Spigariello, a leafy edible with the taste of Italy


For Craig Ruggless of Winnetka Farms, one of the most prized plants this season is spigariello, a leafy cool-season green that tastes like broccoli and keeps growing after you’ve harvested it. Spigariello resembles broccoli rabe (aka rapini) in appearance but has white flowers and a sweeter, slightly peppery taste.

Ruggless is a third-generation Italian American, and Winnetka Farms, the half-acre homestead he and partner Gary Jackemuk have developed in the San Fernando Valley to promote homegrown cooking and backyard gardening as means to self sufficiency, could be straight out of Naples.

“I grow the same varieties that my great-grandfather grew in southern Italy,” he says. “I have the same seed varieties in my collection that are specifically from the region he was from.”


The many varieties of spigariello present differing leaf structures — curly, smooth, thin, fat. All have a pleasant kale-like texture and crunch. Spigariello is grown for the edible immature leaves, not the small florets that develop, as in broccoli.

Spigariello has long been used by chefs, but is still difficult to find outside of farmers markets. It’s often used with chili peppers and black olives and is at home on top of pizzas, raw in a salad or as a stand-alone saute. It turns dark green when cooked, Ruggless says, and is an essential ingredient in black soup, a Naples speciality.

Ruggless and Jackemuk are harvesting seeds from the plants that have gone to flower. The flowers, Ruggless notes, are white, not yellow as with most broccolis, indicating an Asian heritage.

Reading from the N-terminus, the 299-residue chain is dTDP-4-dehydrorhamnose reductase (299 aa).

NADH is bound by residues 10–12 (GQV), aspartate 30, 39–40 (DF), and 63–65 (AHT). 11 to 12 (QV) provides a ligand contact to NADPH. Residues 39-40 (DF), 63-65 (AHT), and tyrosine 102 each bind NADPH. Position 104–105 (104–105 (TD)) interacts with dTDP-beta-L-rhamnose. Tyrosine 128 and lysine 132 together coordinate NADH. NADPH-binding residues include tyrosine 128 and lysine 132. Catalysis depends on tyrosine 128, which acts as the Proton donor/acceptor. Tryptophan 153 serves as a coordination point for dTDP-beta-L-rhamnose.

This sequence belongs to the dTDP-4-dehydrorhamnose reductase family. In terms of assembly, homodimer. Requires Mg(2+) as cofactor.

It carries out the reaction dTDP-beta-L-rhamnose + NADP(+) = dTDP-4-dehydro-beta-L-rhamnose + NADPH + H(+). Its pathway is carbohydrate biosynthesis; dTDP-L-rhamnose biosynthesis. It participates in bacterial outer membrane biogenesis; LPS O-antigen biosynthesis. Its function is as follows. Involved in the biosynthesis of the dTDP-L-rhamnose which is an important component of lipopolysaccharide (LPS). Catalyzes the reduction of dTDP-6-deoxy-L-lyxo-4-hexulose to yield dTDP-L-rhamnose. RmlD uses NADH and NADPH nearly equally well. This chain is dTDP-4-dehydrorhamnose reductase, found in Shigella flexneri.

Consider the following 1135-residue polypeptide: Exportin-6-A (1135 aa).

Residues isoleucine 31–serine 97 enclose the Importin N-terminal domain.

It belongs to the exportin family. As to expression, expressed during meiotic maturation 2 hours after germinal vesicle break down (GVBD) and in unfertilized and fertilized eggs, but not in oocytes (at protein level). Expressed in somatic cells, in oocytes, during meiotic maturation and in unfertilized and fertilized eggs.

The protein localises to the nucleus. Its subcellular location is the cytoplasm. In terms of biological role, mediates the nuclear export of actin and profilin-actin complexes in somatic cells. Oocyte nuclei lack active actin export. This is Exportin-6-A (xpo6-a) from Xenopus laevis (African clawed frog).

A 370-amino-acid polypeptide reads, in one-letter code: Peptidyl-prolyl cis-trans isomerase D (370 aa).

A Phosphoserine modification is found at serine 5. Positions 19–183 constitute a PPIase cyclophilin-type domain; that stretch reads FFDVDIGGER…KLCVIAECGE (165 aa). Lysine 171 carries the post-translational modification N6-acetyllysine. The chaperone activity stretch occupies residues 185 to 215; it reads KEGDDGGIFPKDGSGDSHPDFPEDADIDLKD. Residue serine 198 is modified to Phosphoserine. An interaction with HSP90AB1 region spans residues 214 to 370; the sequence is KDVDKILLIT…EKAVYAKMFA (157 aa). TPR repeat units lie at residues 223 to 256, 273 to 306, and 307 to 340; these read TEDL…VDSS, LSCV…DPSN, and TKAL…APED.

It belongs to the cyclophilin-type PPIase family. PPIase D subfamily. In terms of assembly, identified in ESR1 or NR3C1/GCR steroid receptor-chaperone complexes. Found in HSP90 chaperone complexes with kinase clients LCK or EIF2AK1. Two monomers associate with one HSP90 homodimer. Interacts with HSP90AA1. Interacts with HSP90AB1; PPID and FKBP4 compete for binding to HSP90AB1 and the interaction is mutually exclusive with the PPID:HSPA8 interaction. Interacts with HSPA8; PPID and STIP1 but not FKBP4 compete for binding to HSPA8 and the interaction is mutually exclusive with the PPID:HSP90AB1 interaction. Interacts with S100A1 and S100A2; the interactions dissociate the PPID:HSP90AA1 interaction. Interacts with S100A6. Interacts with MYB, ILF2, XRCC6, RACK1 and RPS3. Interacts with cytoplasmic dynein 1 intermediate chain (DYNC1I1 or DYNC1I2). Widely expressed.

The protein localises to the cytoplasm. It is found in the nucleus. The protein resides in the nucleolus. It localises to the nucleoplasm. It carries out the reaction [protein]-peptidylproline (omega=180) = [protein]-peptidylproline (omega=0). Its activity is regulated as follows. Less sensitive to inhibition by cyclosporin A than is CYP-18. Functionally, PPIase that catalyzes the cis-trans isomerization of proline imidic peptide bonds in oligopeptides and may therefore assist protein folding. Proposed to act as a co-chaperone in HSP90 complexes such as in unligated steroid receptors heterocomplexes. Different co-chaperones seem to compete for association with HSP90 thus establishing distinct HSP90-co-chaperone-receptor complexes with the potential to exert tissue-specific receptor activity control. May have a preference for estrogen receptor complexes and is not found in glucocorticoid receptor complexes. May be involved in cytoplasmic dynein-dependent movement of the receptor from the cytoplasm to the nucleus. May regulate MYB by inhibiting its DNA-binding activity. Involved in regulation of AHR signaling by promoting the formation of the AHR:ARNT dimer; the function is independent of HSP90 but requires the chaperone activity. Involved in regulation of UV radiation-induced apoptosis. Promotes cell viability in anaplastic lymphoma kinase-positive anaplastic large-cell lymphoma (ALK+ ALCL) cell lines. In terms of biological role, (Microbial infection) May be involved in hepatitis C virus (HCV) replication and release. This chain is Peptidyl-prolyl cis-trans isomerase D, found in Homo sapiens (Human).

“It came from Asia and over time evolved into a unique variety associated with Southern Italy, specifically Naples,” Ruggless says. “It’s an old heirloom, and as long as you don’t cross it with another brassica, you can save the seed.”

Some of his collected seeds will be donated to the San Fernando Seed Library, and some will go into the ground soon for fall harvest. He may expand the patch to have even more plants in the ground.

“To me a garden that grows food is literally an extension of the kitchen, an extension of the refrigerator and pantry,” he says. “Food is food whether it’s out in the garden in the soil or in the house.”


You can find seeds — labeled “Cavolo Broccolo Spigariello Foglia Riccia” — at Grow Italian.

The Global Garden is our series looking at multicultural L.A. through the lens of its landscapes. It appears here on Tuesdays.


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